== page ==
It is a movement which, more than two months later, shows no sign of abating.
Police reaction to the Occupy movement has been somewhat varied. For example, the fact that New York City plain clothed “hipster cop” Rick Lee has been assigned to advise protesters to avoid arrest has come under criticism.
According to New York City Police Commissioner Raymond Kelly, on October 7th, Occupy Wall Street had cost the Police Department $1.9 million in overtime, a figure that reached $5 million 20 days later.
With the Occupy protests dragging on and showing little sign of waning, there is evidence that crowd control weapons are going to be used by officials as a means of dispersing the encampments in various cities across the US and beyond.
Top Secret Writers is offering this article to support the Occupy movement – if you know what weapons you are up against, then you can prepare to defend against them.
New Police Weapons for Crowd Control
These weapons are so technical, sophisticated and expensive, that they would make the $5 million used in police overtime, pretty much pale into insignificance.
Despite wanting to resolve the protests peacefully and calmly, the images circulating throughout the worldwide media show police at the scene of the Occupy protests with protective helmets, riot shields and batons.
These officers are the stereotypical image of police officers in full riot control gear, ready for a fight.
Given the clear escalation of violence on the part of the authorities, it seems clear that the traditional weapons that have been used to disperse crowds and detain rioters for centuries, such as batons and whips, may be the last of the Occupy protestors’ problems.
The Active Denial System (ADS)
This non-lethal, directed energy weapon was developed by the U.S. military in 2010 for the Afghanistan War, and works by firing a high-powered beam of electromagnetic radiation of high-frequency millimetre waves, similar to, as Wikipedia describes, "the way that a microwave oven heats food."
The ADS millimetre waves "excite the water and fat molecules in the body, instantly heating it and causing intense pain."
Using radio frequency on humans as a riot control tool and inflicting pain is controversial, and the ADA has naturally attracted its critics.
Whilst some see the development of such an expensive and complicated device for a single purpose as not ‘plausible’, the morality of inflicting pain on humans is the primary concern of riot weapons such as the ADA.
In fact, so intense is the concern about the ADA that it has been likened to torture, and according to Wired Magazine:
"...the Active Denial System has been rejected for fielding in Iraq due to Pentagon fears that it would be regarded as an instrument of torture."
While it isn't likely that such a weapon will be used against American protesters, it is conceivable that if things ever get out of hand and the military is called in to assist, that such crowd control weapons may be used.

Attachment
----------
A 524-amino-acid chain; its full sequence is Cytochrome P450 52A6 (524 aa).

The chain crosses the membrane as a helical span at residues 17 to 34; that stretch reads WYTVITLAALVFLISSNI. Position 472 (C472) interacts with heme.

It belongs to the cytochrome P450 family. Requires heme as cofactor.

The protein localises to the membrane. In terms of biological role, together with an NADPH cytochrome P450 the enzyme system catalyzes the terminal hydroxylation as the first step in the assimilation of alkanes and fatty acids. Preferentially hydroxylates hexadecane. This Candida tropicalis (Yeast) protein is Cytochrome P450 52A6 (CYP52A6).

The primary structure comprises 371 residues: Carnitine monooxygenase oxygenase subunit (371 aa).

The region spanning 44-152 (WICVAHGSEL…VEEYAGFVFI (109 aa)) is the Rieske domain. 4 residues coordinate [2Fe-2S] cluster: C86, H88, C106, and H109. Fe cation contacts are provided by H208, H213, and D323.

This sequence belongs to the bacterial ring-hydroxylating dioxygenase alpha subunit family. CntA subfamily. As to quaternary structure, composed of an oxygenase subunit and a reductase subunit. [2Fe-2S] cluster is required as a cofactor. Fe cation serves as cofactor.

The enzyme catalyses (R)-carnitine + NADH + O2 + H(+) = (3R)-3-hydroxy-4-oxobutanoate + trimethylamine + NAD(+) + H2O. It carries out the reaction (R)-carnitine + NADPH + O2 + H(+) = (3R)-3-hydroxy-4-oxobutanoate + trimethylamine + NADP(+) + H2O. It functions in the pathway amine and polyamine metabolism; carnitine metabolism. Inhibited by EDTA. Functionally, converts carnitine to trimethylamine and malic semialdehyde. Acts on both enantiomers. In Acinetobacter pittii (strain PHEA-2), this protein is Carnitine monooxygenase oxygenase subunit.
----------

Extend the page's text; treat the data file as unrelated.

If such a situation ever occurs, you can protect yourself from the weapon by utilizing metal shields, such as thick sheets of sheet metal, or thick metal trash can lids. You might also consider spraying water into the air between the crowd and the vehicle.
According to GlobalSecurity.org:
"Countermeasures against the weapon could be quite straightforward - for example covering up the body with thick clothes or carrying a metallic sheet - or even a trash can lid - as a shield or reflector. Also unclear is how the active-denial technology would work in rainy, foggy or sea-spray conditions where the beam's energy could be absorbed by water in the atmosphere."
Sonic Crowd Control Weapon
The device is manufactured by the American Technology Corporation (ATC) based in San Diego, and essentially emits a deafening tone as a means to incapacitate and disperse a crowd.
In 2009, the device was stationed by San Diego County Sheriff deputies at a town hall forum. The event attracted several liberal protests groups, voicing their concern over such "extremely dangerous" weapons.
Talking to East Country Magazine, Sal Magallanez of San Diego-based Liberty One Radio said:
"Long ranging acoustic devices [LRADs] for crowd control can be extremely dangerous. These are used in Iraq to control insurgencies. They can cause serious and lasting harm to humans. We want to know why our Sheriff Dept has this weapon."
Reiterating Sal Magallanez’s concern is Kevin Keenan, executive director of the American Civil Liberties Union, who, also speaking to East Country Magazine, said:
"Even more concerning is having these weapons for public order policing. I can imagine no situation, or am not aware of any situation that’s ever happened in San Diego County or is likely to happen that would justify using these weapons for public order policing to control a crowd. The main effect of having those weapons at public events is to chill people and chill free speech and free association."
The LRAD can emit sound up to 162dB. The human pain tolerance is limited at about 130dB. Therefore, if faced with such a weapon you will want to have strong ear protection available in order to help defend against such a weapon.
Will the Occupy San Diego protests, which, since it began on October 7, 2011 has seen more than 50 people arrested, see the San Diego Sherrif Department compelled to using its dangerous device?
After all, isn’t that what police control over the Occupy movement appears to be all about, to chill free speech and free association?